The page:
The purpose of this paper is to undertake a personal, historical, analytical and interpretive investigation of the evolution of the concept of authentic leadership in educational administration/leadership over a number of decades.
The paper includes the author's reflections on his own journey on the topic as well as an analysis of the contributions of great researchers, theorists and writers since early in the twentieth century but, especially, since the early 1960s.
While there is no coherent body of literature on the development of the concept of authentic leadership, there is a general discernible trend starting with a focus on self (know thyself, to thine own self be true); to considering and defining self in relationships; to accepting that there is a moral force behind notions of self-fulfillment; to recognising that authentic leaders operate in a real post-modern (perhaps post-post modern) world of pressures, paradoxes and ethical challenges. This is often a world of standards, assessment and accountability for performance outcomes.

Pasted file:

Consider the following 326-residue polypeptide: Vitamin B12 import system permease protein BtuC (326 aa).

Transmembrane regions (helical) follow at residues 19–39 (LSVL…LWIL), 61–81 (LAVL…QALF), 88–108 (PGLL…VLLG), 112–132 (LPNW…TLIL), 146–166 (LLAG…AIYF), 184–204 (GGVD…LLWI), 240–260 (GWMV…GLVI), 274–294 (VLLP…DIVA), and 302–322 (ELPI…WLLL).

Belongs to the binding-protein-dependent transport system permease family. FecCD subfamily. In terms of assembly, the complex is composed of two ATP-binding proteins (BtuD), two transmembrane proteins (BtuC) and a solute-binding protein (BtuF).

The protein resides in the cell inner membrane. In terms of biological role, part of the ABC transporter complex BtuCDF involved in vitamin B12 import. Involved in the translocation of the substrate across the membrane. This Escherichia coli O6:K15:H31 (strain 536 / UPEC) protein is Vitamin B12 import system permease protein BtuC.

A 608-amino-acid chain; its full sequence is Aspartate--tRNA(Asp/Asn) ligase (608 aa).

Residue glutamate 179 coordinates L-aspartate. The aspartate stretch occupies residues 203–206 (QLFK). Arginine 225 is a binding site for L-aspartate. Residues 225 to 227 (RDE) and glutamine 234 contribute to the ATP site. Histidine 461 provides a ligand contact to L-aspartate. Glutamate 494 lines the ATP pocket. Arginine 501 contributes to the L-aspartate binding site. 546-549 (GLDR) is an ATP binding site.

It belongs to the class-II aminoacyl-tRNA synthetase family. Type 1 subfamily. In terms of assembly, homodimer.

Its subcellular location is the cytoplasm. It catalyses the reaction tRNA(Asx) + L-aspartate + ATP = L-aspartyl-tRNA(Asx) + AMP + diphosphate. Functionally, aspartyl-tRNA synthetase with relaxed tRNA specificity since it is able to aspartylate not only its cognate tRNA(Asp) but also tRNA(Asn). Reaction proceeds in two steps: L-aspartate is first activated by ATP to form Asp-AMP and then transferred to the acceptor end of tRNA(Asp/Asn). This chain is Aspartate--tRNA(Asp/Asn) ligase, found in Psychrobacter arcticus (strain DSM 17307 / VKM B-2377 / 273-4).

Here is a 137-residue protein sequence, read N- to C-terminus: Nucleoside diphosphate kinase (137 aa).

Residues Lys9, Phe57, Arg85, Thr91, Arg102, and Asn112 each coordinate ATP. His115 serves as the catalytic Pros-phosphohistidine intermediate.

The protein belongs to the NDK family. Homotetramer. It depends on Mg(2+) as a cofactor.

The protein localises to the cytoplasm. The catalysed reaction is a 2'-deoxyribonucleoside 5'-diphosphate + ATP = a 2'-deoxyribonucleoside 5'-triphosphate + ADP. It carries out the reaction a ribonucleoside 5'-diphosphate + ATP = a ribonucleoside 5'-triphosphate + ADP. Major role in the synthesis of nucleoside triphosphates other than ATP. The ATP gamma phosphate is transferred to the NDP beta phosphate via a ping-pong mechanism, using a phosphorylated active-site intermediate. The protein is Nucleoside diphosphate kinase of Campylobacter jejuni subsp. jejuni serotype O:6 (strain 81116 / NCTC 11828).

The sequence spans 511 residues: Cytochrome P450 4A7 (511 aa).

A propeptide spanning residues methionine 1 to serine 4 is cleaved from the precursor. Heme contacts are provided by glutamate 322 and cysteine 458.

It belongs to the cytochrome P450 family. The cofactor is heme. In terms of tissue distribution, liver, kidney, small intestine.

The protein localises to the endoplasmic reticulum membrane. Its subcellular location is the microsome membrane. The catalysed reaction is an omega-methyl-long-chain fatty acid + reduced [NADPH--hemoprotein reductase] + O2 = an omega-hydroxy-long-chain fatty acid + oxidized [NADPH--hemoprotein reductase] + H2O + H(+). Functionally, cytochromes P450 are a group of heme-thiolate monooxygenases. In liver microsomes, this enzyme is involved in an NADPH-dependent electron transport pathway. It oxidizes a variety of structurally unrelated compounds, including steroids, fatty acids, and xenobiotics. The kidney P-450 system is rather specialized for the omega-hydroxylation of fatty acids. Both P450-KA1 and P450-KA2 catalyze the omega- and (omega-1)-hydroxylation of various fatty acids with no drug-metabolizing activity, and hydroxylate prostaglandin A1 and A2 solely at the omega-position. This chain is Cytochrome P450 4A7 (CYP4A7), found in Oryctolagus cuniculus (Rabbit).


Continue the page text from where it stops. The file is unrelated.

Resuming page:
The paper draws on the author's own research journey and legacy on the topic as well as the contributions of “giants in the field” who have continually pushed the envelope when exploring the topic and closely interrelated topics.
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